(Circuit Court of Appeals, Eighth Circuit. July 9, 1923.)

[291 Fed. Rep. 493.]

1. INJUNCTION 223 (2)—AssAULT ON ONE EMPLOYED IN PLACE OF STRIKER HELD VIOLATION, EVEN THOUGH HE HAD LEFT EMPLOYMENT BEFORE ASSAULT.-Injunction restraining interference with employees of railway company whose former employees were on strike, in going to and from their work or remaining at such work, or threats or suggestions of danger, violence, or personal injury against them, etc., was violated by assaulting one who had accepted employment in place of striker because of such fact even though, before the assault, he had left the employment."

2. CRIMINAL LAW 693-OBJECTION AT TRIAL TO ADMISSION OF EVIDENCE OBTAINED WITHOUT SEARCH WARRANT TOO LATE.-Where defendants charged with contempt knew that search and seizure had been made without search warrant long before trial but made no effort to prevent use of the property seized until it was offered in evidence, it was then too late to object.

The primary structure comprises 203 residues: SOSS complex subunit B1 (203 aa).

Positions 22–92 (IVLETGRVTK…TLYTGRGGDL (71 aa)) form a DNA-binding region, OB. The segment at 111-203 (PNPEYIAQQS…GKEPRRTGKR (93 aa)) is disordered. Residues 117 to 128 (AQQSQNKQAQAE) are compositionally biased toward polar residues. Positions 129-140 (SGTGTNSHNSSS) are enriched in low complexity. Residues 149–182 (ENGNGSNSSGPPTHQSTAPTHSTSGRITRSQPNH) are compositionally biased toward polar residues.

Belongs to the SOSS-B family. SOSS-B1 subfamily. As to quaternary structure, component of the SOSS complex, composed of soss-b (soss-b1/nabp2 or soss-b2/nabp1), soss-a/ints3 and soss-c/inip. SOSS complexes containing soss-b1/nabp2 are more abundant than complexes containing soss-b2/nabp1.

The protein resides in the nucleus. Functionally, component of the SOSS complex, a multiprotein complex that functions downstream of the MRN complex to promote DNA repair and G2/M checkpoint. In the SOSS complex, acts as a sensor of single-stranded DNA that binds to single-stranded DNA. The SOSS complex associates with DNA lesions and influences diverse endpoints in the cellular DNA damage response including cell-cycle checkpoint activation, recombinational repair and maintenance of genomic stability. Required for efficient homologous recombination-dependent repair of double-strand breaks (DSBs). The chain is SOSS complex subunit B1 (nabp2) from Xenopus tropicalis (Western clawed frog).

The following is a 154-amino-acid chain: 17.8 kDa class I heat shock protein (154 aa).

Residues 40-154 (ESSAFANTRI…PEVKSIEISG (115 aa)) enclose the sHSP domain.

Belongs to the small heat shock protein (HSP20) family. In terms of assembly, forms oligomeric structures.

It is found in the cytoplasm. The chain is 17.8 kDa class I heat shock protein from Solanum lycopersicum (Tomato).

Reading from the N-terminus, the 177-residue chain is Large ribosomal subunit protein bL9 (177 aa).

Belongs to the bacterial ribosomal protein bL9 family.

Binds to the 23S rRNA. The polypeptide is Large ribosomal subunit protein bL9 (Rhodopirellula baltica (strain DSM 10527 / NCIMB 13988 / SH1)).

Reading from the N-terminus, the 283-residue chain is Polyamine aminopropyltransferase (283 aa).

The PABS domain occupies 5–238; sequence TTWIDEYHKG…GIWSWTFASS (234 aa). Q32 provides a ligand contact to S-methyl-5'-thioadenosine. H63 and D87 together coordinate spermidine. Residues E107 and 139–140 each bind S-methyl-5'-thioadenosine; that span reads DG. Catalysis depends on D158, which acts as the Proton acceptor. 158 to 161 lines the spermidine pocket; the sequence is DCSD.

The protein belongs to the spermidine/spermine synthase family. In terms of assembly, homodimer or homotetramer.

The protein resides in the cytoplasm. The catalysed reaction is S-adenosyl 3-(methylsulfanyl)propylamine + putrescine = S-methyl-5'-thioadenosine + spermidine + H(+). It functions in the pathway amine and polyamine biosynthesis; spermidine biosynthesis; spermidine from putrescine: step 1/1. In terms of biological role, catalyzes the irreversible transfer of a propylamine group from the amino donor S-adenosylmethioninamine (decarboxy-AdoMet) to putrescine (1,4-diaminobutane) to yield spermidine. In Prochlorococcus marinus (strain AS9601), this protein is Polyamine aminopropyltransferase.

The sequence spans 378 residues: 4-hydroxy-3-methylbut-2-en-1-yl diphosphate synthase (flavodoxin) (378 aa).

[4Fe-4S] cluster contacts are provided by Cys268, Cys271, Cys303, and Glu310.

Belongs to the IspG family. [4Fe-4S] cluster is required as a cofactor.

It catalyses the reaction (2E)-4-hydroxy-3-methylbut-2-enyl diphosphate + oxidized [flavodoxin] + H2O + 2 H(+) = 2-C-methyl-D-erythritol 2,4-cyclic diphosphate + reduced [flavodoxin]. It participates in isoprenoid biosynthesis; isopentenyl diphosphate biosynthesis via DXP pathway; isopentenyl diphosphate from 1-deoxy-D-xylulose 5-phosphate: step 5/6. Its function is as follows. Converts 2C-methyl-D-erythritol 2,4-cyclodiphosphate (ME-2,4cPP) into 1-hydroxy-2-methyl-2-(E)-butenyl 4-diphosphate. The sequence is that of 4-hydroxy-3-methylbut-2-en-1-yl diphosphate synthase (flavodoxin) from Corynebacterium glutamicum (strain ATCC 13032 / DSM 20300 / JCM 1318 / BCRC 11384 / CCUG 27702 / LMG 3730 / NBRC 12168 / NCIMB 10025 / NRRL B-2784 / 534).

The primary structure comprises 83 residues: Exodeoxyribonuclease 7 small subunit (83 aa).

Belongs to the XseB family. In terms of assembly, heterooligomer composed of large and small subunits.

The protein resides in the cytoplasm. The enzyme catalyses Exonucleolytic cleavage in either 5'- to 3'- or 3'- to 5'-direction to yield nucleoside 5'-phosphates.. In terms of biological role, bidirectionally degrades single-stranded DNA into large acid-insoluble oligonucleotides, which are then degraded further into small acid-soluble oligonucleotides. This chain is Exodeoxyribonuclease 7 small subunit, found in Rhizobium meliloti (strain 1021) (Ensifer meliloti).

a Syllabus copyrighted, 1923, by West Publishing Co.

Opinion of the Court.

In Error to the District Court of the United States for the Western District of Missouri; Arba S. Van Valkenburgh, Judge.

L. F. Winkle and others were convicted of contempt of court, and they bring error. Affirmed.

Clif. Langsdale, of Kansas City, Mo., for plaintiffs in


Charles O. Madison, U. S. Atty., of Kansas City, Mo. (S. M. Carmean, Asst. U. S. Atty., of Kansas City, Mo., on the brief), for the United States.

Before LEWIS and KENYON, Circuit Judges, and TRIEBER, District Judge.

TRIEBER, District Judge.